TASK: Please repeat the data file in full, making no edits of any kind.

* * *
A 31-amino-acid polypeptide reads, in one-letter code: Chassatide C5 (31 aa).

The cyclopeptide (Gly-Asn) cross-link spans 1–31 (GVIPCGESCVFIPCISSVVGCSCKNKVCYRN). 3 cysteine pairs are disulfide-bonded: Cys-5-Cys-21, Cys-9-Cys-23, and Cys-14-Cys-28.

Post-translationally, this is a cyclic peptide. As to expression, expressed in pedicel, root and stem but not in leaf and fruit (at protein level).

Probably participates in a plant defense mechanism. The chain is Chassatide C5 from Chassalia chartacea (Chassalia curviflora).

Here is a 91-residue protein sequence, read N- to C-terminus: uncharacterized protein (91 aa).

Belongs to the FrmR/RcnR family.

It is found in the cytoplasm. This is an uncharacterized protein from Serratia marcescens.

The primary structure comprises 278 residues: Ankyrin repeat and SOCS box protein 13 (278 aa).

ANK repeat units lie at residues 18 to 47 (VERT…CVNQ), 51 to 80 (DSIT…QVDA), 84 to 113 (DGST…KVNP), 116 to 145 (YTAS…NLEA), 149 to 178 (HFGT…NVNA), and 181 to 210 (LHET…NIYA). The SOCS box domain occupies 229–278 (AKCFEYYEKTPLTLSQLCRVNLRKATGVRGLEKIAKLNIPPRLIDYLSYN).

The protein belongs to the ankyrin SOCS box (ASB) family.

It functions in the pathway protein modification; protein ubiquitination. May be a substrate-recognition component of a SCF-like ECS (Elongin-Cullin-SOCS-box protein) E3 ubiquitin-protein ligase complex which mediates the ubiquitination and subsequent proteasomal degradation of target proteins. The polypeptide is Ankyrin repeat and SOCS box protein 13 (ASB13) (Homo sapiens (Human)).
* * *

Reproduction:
A 31-amino-acid polypeptide reads, in one-letter code: Chassatide C5 (31 aa).

The cyclopeptide (Gly-Asn) cross-link spans 1–31 (GVIPCGESCVFIPCISSVVGCSCKNKVCYRN). 3 cysteine pairs are disulfide-bonded: Cys-5-Cys-21, Cys-9-Cys-23, and Cys-14-Cys-28.

Post-translationally, this is a cyclic peptide. As to expression, expressed in pedicel, root and stem but not in leaf and fruit (at protein level).

Probably participates in a plant defense mechanism. The chain is Chassatide C5 from Chassalia chartacea (Chassalia curviflora).

Here is a 91-residue protein sequence, read N- to C-terminus: uncharacterized protein (91 aa).

Belongs to the FrmR/RcnR family.

It is found in the cytoplasm. This is an uncharacterized protein from Serratia marcescens.

The primary structure comprises 278 residues: Ankyrin repeat and SOCS box protein 13 (278 aa).

ANK repeat units lie at residues 18 to 47 (VERT…CVNQ), 51 to 80 (DSIT…QVDA), 84 to 113 (DGST…KVNP), 116 to 145 (YTAS…NLEA), 149 to 178 (HFGT…NVNA), and 181 to 210 (LHET…NIYA). The SOCS box domain occupies 229–278 (AKCFEYYEKTPLTLSQLCRVNLRKATGVRGLEKIAKLNIPPRLIDYLSYN).

The protein belongs to the ankyrin SOCS box (ASB) family.

It functions in the pathway protein modification; protein ubiquitination. May be a substrate-recognition component of a SCF-like ECS (Elongin-Cullin-SOCS-box protein) E3 ubiquitin-protein ligase complex which mediates the ubiquitination and subsequent proteasomal degradation of target proteins. The polypeptide is Ankyrin repeat and SOCS box protein 13 (ASB13) (Homo sapiens (Human)).